Nothing But Music

The sun had set more than seven hours earlier over the desolate main drag of Mosfellsbaer, Iceland. But inside the town's tiny one-room tavern at about 10 p.m., the entertainment was just beginning.

Red, White And What A Deal!

Cindy Gallop didn't need market research to see the mood of the country had changed. The week of September 11, her advertising agency, Bartle, Bogle, Hegarty, was putting the finishing touches on a campaign for the bond firm Cantor Fitzgerald.

From Seattle To Doha

He was, one witness recalls, like a football coach delivering a pep talk in the final minutes of a hopeless game. It was Dec. 3, 1999, the last day of the doomed global summit in Seattle.

Where The Power Lies

In the era before Sept. 11, people could say with a straight face that businessmen like Bill Gates were more important than presidents. Not now. George W.

Beautiful But Deadly

In ancient times, to eat an olive was to touch the gods. The Greeks believed it was Athena, goddess of wisdom and war, who gave mankind the divine fruit. They used it to anoint their bodies.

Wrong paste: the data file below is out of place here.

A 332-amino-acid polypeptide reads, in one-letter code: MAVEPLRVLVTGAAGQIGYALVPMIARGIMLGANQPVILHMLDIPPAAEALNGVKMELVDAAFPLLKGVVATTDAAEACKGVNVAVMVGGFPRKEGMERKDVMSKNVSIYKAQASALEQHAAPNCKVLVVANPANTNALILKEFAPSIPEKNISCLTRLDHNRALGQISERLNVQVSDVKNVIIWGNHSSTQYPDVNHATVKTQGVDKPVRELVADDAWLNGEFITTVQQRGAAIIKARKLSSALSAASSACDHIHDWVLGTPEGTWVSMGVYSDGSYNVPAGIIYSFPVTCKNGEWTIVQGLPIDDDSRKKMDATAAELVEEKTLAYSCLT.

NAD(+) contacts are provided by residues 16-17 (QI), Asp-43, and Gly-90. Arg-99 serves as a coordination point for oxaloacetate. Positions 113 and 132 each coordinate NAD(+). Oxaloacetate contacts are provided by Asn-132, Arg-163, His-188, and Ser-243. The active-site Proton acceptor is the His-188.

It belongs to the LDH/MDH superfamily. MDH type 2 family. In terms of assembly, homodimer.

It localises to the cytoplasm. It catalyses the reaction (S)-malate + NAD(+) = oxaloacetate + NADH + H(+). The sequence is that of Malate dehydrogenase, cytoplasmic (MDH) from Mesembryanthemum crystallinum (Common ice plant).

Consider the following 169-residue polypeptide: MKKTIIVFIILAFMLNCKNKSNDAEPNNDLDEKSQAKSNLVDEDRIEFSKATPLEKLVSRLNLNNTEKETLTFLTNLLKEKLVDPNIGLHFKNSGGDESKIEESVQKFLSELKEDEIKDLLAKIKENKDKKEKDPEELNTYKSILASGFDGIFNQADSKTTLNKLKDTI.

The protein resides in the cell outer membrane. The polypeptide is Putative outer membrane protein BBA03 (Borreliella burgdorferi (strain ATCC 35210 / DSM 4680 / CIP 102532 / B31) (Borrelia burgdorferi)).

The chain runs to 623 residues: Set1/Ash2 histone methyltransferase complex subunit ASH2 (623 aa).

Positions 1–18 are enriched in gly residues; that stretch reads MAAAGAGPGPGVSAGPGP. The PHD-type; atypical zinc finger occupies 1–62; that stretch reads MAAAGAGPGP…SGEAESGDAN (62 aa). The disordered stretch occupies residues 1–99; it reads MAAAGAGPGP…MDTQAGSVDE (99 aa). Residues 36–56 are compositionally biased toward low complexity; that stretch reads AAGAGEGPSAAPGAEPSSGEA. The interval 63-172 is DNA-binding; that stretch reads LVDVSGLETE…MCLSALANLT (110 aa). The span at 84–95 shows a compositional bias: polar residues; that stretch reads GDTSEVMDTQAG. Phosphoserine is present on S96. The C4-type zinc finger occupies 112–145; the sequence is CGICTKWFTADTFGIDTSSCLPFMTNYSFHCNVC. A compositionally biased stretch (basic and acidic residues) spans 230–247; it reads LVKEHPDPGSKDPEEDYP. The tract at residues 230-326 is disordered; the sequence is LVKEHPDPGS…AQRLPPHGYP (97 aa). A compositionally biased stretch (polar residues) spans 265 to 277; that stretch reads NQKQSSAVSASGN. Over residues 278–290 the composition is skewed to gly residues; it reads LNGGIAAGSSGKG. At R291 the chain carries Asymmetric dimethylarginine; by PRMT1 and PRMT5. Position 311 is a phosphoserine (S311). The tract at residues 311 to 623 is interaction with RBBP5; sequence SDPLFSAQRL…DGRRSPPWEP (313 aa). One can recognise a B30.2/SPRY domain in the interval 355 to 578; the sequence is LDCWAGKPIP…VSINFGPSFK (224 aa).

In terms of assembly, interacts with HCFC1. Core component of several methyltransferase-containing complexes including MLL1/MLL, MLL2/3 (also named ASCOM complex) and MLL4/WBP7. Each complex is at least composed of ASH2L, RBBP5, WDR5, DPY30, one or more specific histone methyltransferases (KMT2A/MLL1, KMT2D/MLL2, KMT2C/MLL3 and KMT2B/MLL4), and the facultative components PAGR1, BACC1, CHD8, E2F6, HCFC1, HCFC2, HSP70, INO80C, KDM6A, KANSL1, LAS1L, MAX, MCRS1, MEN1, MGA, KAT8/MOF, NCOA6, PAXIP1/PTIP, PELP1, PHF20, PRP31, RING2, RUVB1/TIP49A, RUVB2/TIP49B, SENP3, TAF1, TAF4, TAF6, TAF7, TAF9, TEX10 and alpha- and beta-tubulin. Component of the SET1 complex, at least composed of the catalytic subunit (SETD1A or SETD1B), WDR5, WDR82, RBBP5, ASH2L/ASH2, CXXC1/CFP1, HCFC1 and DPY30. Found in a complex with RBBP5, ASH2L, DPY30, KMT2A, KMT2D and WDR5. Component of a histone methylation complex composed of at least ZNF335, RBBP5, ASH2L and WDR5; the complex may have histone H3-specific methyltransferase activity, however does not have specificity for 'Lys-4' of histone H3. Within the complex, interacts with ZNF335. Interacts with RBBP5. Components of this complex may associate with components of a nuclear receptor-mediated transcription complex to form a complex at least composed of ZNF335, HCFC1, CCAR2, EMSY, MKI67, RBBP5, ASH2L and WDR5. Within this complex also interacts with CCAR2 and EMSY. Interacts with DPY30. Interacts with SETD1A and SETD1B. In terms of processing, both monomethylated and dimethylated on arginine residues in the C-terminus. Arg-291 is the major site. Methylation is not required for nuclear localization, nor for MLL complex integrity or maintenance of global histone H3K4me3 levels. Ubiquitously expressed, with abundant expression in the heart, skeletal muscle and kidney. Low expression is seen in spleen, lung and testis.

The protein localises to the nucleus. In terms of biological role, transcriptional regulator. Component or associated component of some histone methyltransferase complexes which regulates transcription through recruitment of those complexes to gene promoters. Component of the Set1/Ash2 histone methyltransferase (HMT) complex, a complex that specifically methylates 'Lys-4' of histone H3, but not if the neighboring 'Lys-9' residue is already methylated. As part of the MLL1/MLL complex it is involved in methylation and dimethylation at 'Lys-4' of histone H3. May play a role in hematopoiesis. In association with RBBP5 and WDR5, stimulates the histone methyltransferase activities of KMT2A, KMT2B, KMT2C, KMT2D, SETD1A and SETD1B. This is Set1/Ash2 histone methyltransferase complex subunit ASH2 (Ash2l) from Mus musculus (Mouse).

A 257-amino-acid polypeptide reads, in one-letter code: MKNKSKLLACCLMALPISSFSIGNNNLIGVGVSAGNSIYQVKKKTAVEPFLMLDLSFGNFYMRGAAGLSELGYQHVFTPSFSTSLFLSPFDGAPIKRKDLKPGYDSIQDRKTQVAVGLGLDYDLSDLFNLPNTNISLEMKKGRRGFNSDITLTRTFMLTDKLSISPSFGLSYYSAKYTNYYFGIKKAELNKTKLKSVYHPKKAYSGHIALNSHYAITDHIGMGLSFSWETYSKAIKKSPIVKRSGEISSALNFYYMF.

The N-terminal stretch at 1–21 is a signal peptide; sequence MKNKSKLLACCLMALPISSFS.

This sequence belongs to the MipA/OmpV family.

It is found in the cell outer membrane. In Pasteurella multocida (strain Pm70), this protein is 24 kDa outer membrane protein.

An Urban Revival

It used to be that Nicolas Bielma could hardly give away a tortilla. When he opened his store in Hunts Point in the early 1990s, the South Bronx was a burned-out wasteland.

A Nuke Train Gets Ready To Roll

The "no nukes" buttons dated from the 1970s and the audience consisted of curious locals, including a 9-year-old boy and his puppy. But when Kevin Kamps brought the anti-nuke campaign to tiny Moberly, Mo., last week, he loudly sounded the alarm.

Hip-Hop About Pol Pot

Prach Ly seems an unlikely voice for Cambodia's lost generation. The skinny 22-year-old spends his days hawking karaoke videos to middle-aged Cambodian women out of a closet-size shop on a gritty street in Long Beach, California.

Bottom Feeder

Hong Kong supertycoon Li Ka-Shing has made many daring moves in a fabled career. Last week he did it again, reaching into the rubble of a decimated dot-com landscape and plucking out a $110 million stake in Priceline, the online sales giant.

The Other Aids Crisis

AIDS is not new to India. For many years the disease was confined mostly to drug users and prostitutes, which made it easier for the rest of the country to pretend it didn't exist.